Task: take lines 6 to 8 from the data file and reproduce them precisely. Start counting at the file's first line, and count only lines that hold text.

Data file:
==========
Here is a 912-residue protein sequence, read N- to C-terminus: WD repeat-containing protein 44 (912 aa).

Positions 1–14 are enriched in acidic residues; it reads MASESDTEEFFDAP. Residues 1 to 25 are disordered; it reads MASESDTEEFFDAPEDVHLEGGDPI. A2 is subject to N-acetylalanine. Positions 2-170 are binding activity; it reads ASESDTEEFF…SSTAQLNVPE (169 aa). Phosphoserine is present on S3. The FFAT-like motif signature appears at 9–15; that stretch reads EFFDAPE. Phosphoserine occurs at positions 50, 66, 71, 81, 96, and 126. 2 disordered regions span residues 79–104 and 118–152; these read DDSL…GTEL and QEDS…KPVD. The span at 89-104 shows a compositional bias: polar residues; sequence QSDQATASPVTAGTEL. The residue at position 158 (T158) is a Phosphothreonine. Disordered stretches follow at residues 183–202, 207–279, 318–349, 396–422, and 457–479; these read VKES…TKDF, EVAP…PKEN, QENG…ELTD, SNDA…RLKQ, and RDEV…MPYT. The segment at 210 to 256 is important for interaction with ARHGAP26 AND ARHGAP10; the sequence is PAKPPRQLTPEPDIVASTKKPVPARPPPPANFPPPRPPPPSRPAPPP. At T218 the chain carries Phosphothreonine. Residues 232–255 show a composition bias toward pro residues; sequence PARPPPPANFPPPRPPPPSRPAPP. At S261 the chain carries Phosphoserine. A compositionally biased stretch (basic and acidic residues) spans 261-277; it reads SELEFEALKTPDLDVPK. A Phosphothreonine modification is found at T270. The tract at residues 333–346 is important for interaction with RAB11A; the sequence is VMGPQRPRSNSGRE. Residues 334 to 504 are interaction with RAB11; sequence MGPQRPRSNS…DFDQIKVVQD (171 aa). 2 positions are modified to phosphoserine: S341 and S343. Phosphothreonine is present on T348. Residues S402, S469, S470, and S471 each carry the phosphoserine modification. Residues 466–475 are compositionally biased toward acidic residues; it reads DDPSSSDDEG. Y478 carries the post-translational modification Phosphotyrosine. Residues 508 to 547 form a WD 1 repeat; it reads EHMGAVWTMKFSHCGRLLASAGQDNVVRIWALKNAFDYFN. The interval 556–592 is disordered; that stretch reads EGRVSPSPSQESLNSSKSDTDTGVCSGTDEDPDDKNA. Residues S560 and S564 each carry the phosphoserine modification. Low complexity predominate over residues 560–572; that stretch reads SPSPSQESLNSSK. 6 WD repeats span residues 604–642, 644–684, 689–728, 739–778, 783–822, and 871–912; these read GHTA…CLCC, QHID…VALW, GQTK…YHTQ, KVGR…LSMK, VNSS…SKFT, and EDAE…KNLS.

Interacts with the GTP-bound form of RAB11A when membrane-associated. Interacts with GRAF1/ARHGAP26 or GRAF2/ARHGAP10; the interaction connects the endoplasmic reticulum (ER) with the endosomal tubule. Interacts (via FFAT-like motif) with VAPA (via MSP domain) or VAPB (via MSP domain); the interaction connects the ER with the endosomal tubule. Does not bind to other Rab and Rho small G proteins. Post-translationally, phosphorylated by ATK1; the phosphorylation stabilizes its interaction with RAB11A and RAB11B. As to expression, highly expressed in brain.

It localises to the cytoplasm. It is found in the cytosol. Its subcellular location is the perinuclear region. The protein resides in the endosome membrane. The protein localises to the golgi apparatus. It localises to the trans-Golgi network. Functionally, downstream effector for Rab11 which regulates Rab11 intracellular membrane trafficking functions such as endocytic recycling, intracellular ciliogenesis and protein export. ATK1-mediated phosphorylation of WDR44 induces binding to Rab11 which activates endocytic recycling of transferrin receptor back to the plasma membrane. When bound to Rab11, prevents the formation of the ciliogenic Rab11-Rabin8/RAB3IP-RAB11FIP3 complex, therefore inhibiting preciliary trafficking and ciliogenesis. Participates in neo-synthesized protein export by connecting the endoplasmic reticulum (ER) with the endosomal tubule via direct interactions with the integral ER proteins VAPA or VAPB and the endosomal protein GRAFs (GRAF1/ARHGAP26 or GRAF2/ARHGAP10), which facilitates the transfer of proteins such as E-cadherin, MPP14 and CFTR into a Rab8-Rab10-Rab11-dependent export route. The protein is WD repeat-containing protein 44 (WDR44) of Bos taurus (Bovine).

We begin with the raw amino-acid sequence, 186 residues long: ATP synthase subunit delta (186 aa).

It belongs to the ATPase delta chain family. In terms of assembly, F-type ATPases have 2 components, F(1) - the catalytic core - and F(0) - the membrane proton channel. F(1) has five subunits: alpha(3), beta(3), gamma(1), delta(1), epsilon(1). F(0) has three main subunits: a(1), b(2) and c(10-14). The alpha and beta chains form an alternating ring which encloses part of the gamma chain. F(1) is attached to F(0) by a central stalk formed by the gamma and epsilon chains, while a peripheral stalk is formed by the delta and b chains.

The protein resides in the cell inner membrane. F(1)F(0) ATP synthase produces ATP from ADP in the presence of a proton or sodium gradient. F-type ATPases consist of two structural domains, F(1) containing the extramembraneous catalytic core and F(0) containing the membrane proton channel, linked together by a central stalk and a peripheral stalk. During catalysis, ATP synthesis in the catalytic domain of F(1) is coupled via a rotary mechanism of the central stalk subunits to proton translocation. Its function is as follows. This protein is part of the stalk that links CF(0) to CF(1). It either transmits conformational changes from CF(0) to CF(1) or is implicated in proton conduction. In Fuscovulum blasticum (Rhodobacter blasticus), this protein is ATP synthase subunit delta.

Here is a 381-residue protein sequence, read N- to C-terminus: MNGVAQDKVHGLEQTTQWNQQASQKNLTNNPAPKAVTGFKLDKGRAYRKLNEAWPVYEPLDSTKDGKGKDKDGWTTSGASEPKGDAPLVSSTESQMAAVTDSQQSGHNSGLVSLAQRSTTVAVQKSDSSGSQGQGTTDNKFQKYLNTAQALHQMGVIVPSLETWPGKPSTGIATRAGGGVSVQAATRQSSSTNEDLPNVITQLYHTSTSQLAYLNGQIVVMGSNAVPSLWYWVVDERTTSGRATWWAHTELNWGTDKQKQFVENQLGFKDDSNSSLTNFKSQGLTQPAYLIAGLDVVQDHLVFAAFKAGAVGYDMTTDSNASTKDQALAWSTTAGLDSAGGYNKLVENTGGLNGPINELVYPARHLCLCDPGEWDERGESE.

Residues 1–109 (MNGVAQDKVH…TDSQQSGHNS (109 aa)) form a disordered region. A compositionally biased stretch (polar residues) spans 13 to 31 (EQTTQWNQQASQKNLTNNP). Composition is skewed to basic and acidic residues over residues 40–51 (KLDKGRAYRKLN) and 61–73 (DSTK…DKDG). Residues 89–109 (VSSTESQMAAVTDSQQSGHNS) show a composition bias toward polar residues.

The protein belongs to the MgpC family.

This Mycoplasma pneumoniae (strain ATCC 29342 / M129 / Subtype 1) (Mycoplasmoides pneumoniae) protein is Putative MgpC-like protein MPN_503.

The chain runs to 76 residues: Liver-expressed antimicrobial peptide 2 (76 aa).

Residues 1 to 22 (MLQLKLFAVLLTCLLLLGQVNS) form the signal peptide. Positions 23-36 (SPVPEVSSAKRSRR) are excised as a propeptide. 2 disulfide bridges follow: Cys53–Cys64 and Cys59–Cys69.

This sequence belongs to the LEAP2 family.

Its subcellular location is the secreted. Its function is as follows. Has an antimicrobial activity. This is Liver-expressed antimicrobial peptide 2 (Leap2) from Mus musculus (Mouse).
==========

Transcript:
It belongs to the ATPase delta chain family. In terms of assembly, F-type ATPases have 2 components, F(1) - the catalytic core - and F(0) - the membrane proton channel. F(1) has five subunits: alpha(3), beta(3), gamma(1), delta(1), epsilon(1). F(0) has three main subunits: a(1), b(2) and c(10-14). The alpha and beta chains form an alternating ring which encloses part of the gamma chain. F(1) is attached to F(0) by a central stalk formed by the gamma and epsilon chains, while a peripheral stalk is formed by the delta and b chains.

The protein resides in the cell inner membrane. F(1)F(0) ATP synthase produces ATP from ADP in the presence of a proton or sodium gradient. F-type ATPases consist of two structural domains, F(1) containing the extramembraneous catalytic core and F(0) containing the membrane proton channel, linked together by a central stalk and a peripheral stalk. During catalysis, ATP synthesis in the catalytic domain of F(1) is coupled via a rotary mechanism of the central stalk subunits to proton translocation. Its function is as follows. This protein is part of the stalk that links CF(0) to CF(1). It either transmits conformational changes from CF(0) to CF(1) or is implicated in proton conduction. In Fuscovulum blasticum (Rhodobacter blasticus), this protein is ATP synthase subunit delta.

Here is a 381-residue protein sequence, read N- to C-terminus: MNGVAQDKVHGLEQTTQWNQQASQKNLTNNPAPKAVTGFKLDKGRAYRKLNEAWPVYEPLDSTKDGKGKDKDGWTTSGASEPKGDAPLVSSTESQMAAVTDSQQSGHNSGLVSLAQRSTTVAVQKSDSSGSQGQGTTDNKFQKYLNTAQALHQMGVIVPSLETWPGKPSTGIATRAGGGVSVQAATRQSSSTNEDLPNVITQLYHTSTSQLAYLNGQIVVMGSNAVPSLWYWVVDERTTSGRATWWAHTELNWGTDKQKQFVENQLGFKDDSNSSLTNFKSQGLTQPAYLIAGLDVVQDHLVFAAFKAGAVGYDMTTDSNASTKDQALAWSTTAGLDSAGGYNKLVENTGGLNGPINELVYPARHLCLCDPGEWDERGESE.